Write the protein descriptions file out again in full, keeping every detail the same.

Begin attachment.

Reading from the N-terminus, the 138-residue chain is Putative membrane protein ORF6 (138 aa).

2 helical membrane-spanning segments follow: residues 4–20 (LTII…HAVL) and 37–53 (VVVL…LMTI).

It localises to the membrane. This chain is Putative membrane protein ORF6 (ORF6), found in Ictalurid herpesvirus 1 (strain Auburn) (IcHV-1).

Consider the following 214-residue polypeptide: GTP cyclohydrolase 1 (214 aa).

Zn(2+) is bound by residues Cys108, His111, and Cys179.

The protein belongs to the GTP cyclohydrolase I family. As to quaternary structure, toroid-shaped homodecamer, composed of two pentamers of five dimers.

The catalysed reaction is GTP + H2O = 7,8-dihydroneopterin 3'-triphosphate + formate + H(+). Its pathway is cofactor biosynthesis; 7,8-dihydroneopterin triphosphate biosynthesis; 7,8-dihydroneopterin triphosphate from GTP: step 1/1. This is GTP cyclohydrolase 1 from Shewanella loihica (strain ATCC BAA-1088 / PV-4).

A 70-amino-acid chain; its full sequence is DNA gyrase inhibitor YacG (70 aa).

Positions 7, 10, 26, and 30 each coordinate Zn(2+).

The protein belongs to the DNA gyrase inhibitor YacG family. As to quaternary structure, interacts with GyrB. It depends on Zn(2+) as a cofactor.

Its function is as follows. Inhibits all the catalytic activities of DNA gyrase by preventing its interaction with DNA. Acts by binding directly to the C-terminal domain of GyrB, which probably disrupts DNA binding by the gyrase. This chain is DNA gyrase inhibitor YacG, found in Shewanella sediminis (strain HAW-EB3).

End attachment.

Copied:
Reading from the N-terminus, the 138-residue chain is Putative membrane protein ORF6 (138 aa).

2 helical membrane-spanning segments follow: residues 4–20 (LTII…HAVL) and 37–53 (VVVL…LMTI).

It localises to the membrane. This chain is Putative membrane protein ORF6 (ORF6), found in Ictalurid herpesvirus 1 (strain Auburn) (IcHV-1).

Consider the following 214-residue polypeptide: GTP cyclohydrolase 1 (214 aa).

Zn(2+) is bound by residues Cys108, His111, and Cys179.

The protein belongs to the GTP cyclohydrolase I family. As to quaternary structure, toroid-shaped homodecamer, composed of two pentamers of five dimers.

The catalysed reaction is GTP + H2O = 7,8-dihydroneopterin 3'-triphosphate + formate + H(+). Its pathway is cofactor biosynthesis; 7,8-dihydroneopterin triphosphate biosynthesis; 7,8-dihydroneopterin triphosphate from GTP: step 1/1. This is GTP cyclohydrolase 1 from Shewanella loihica (strain ATCC BAA-1088 / PV-4).

A 70-amino-acid chain; its full sequence is DNA gyrase inhibitor YacG (70 aa).

Positions 7, 10, 26, and 30 each coordinate Zn(2+).

The protein belongs to the DNA gyrase inhibitor YacG family. As to quaternary structure, interacts with GyrB. It depends on Zn(2+) as a cofactor.

Its function is as follows. Inhibits all the catalytic activities of DNA gyrase by preventing its interaction with DNA. Acts by binding directly to the C-terminal domain of GyrB, which probably disrupts DNA binding by the gyrase. This chain is DNA gyrase inhibitor YacG, found in Shewanella sediminis (strain HAW-EB3).